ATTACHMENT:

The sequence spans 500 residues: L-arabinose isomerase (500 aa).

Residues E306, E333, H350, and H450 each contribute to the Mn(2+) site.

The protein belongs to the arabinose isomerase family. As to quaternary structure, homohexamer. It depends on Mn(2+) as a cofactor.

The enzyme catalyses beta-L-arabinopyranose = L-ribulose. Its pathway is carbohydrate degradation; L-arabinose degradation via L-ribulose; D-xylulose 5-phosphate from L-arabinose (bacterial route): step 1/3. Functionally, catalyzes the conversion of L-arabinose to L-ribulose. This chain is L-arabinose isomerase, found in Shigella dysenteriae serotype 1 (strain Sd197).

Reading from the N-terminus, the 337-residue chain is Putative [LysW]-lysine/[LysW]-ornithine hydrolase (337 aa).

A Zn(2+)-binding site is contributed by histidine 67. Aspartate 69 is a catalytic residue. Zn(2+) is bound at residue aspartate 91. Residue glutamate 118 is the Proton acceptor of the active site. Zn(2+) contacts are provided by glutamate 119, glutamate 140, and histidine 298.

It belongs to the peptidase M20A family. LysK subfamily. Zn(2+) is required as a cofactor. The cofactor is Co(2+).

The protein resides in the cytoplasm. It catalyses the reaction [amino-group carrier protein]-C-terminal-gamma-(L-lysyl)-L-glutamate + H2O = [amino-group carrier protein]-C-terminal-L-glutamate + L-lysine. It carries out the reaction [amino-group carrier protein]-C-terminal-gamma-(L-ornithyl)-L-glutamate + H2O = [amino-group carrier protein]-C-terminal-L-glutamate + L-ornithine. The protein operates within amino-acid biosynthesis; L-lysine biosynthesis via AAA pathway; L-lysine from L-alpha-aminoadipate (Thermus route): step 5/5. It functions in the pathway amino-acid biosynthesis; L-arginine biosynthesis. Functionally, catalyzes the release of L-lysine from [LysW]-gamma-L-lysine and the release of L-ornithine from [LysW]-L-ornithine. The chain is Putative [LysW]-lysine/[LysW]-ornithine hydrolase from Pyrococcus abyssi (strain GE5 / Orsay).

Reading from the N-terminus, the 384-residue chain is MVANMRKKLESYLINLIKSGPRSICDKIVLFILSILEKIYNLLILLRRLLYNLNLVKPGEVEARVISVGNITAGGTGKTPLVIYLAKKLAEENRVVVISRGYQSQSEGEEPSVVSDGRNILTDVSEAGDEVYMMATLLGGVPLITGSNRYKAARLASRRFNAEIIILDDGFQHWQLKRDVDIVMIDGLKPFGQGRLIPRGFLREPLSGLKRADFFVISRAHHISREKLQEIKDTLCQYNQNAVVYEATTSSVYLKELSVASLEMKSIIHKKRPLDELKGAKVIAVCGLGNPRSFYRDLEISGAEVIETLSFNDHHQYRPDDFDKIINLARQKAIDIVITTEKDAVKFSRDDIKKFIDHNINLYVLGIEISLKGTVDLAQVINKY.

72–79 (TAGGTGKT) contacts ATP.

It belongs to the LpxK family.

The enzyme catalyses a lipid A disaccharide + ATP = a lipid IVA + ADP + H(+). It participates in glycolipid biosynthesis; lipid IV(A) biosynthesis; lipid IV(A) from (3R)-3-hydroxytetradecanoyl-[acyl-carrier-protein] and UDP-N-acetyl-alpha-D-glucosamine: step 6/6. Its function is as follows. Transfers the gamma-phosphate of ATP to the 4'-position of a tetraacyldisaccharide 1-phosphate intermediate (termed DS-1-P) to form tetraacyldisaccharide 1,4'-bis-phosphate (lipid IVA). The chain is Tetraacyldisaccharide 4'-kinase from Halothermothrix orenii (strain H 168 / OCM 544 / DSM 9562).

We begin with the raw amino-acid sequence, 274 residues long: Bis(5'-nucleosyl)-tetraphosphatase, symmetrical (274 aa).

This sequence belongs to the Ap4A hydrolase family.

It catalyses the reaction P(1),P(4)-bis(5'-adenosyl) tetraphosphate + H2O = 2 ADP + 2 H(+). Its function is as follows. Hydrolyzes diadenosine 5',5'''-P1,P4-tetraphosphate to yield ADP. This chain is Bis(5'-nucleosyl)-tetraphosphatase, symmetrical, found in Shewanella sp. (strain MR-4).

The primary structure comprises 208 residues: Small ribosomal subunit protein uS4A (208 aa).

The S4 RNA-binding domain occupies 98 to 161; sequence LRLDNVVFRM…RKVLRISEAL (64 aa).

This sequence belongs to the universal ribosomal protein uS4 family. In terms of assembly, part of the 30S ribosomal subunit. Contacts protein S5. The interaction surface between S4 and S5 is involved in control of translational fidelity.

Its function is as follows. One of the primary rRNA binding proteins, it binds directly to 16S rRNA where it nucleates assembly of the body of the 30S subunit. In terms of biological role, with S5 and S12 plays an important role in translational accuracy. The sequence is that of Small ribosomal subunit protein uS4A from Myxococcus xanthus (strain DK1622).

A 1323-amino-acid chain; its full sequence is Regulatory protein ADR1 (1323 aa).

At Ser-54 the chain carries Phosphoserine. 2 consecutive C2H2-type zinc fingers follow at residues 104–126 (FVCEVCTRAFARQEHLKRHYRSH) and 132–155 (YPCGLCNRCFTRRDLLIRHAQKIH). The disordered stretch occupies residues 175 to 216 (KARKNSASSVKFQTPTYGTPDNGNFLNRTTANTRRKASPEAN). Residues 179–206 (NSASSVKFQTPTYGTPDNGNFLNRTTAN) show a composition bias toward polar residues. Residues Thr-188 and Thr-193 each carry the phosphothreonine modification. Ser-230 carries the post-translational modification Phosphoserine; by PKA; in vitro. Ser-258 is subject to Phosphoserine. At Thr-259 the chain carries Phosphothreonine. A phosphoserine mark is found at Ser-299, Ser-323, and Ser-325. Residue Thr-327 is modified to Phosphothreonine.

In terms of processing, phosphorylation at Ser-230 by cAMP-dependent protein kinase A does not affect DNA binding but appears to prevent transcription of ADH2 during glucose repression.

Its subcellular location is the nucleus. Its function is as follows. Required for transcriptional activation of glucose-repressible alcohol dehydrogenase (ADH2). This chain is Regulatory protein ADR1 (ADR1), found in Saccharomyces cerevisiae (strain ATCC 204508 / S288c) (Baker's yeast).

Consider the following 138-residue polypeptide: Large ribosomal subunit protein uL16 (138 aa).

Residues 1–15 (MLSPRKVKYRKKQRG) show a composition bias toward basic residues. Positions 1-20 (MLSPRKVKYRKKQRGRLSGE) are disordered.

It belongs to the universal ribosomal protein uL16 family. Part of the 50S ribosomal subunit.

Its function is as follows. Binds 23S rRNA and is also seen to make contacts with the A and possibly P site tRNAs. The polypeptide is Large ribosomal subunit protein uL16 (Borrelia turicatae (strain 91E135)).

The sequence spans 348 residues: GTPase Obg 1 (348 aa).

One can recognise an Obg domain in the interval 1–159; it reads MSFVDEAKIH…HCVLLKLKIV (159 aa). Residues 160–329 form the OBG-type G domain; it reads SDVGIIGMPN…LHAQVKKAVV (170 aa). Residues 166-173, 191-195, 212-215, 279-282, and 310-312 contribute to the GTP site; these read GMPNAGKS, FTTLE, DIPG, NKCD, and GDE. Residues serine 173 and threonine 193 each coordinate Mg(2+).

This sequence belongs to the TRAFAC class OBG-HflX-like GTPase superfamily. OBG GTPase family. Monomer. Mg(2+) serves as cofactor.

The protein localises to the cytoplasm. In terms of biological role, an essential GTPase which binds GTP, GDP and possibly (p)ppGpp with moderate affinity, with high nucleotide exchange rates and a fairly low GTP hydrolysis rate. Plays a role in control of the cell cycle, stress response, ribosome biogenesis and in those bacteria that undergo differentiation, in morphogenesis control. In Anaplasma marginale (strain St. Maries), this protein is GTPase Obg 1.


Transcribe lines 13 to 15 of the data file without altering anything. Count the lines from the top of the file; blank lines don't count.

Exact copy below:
We begin with the raw amino-acid sequence, 274 residues long: Bis(5'-nucleosyl)-tetraphosphatase, symmetrical (274 aa).

This sequence belongs to the Ap4A hydrolase family.

It catalyses the reaction P(1),P(4)-bis(5'-adenosyl) tetraphosphate + H2O = 2 ADP + 2 H(+). Its function is as follows. Hydrolyzes diadenosine 5',5'''-P1,P4-tetraphosphate to yield ADP. This chain is Bis(5'-nucleosyl)-tetraphosphatase, symmetrical, found in Shewanella sp. (strain MR-4).